Chinese air force planes including 12 fighter jets enter Taiwan's air defence identification zone for a second day, Taiwan says, just days into US President Joe Biden's new administration.
The United States' commitment to Taiwan is "rock-solid", the State Department has said, as Taiwan reported another day of "incursions" by more than a dozen Chinese aircraft.
A total of 15 Chinese aircraft including 12 fighter jets entered the southwestern corner of Taiwan's air defence identification zone on Sunday, the island's Defence Ministry said.
A map provided by the ministry showed the Chinese aircraft again flew in between the southern part of Taiwan and the Taiwan-controlled Pratas Islands in the South China Sea.
On Saturday, Taipei reported "incursion" of eight nuclear-capable H-6K bombers, four J-16 fighter jets, and Y-8 anti-submarine aircraft in its airspace.
Beijing hasn't commented yet.
READ MORE: The South China Sea dispute explained
Biden administration vows support to Taipei
US State Department spokesperson Ned Price said it "notes with concern the pattern of ongoing PRC [People's Republic of China] attempts to intimidate its neighbours, including Taiwan" and "urges Beijing to cease its military, diplomatic, and economic pressure against Taiwan".
The statement added Washington would continue to work on "deepening" ties with democratic Taiwan.
Taiwan split from China at the end of a civil war in 1949. Its 23 million people live under the constant threat of invasion by the mainland, whose leaders view the island as their territory and have vowed to one day take it.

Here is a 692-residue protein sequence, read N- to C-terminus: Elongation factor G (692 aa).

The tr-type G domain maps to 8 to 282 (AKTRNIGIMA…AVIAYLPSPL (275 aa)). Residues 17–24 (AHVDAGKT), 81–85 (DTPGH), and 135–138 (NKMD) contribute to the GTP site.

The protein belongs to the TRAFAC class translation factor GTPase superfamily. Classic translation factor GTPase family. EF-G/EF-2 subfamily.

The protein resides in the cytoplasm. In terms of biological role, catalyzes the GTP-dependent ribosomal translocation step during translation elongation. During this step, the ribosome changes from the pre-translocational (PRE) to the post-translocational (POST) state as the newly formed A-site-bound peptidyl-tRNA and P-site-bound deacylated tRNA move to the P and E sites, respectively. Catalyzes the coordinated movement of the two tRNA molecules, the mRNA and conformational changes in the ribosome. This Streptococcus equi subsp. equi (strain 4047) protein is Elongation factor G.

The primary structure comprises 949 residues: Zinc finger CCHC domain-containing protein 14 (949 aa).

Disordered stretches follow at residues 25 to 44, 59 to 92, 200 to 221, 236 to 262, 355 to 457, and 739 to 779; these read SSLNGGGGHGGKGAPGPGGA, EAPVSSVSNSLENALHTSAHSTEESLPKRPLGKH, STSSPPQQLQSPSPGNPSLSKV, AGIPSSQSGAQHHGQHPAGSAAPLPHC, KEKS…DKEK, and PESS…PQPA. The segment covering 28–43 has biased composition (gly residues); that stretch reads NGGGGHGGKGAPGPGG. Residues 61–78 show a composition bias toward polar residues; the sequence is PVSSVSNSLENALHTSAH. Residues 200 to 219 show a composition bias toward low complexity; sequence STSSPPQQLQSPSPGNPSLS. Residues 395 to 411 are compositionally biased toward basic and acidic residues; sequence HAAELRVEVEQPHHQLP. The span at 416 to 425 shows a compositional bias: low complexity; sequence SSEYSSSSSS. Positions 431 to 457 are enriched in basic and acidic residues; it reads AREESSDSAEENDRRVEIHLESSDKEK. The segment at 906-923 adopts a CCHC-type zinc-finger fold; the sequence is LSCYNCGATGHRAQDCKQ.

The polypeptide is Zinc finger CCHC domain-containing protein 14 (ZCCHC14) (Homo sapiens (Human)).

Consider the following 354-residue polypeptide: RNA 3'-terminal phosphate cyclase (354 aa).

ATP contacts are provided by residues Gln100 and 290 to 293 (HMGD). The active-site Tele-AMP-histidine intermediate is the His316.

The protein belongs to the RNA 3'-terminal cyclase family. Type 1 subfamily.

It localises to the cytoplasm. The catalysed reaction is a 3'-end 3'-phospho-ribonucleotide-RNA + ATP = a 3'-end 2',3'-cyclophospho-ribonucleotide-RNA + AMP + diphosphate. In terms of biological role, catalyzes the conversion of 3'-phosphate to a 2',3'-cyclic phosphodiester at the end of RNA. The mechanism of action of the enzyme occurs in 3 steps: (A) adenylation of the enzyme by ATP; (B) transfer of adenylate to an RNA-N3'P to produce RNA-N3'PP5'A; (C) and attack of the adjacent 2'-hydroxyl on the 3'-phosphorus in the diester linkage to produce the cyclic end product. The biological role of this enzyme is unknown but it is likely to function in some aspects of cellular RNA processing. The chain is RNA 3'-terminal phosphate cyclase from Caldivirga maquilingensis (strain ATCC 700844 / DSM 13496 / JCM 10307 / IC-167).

Washington diplomatically recognises Beijing over Taipei, but remains the latter's most important unofficial ally and military backer.
Beijing baulks at any official contacts with Taiwan and tries to keep the island diplomatically isolated.
President Donald Trump embraced warmer ties with the island as he feuded with China on issues like trade and national security.
Beijing's warning to Biden administration
Beijing has called for a reset in US-China ties under Biden and on Thursday warned the US to "cautiously and appropriately handle Taiwan issues to prevent harm to US-China relations".
But the new US president is expected to remain tough on the superpower rival despite a softening of diplomatic tone.
Protecting Taiwan has become a rare bipartisan issue, especially as Chinese President Xi Jinping has ramped up threats towards the island.
Last year, Chinese airplanes made a record 380 incursions into Taiwan's air defence identification zone and there is little sign of a shift since Biden came to power.
In a tweet on Sunday, Taipei's Ministry of Foreign Affairs thanked the US for its statement of support "in the face of Beijing's ongoing coercion."
In a subtle but symbolic gesture, Taiwan's de facto ambassador to the US was formally invited to Biden's inauguration in what Taipei said was a precedent-setting first since Washington switched recognition to Beijing in 1979.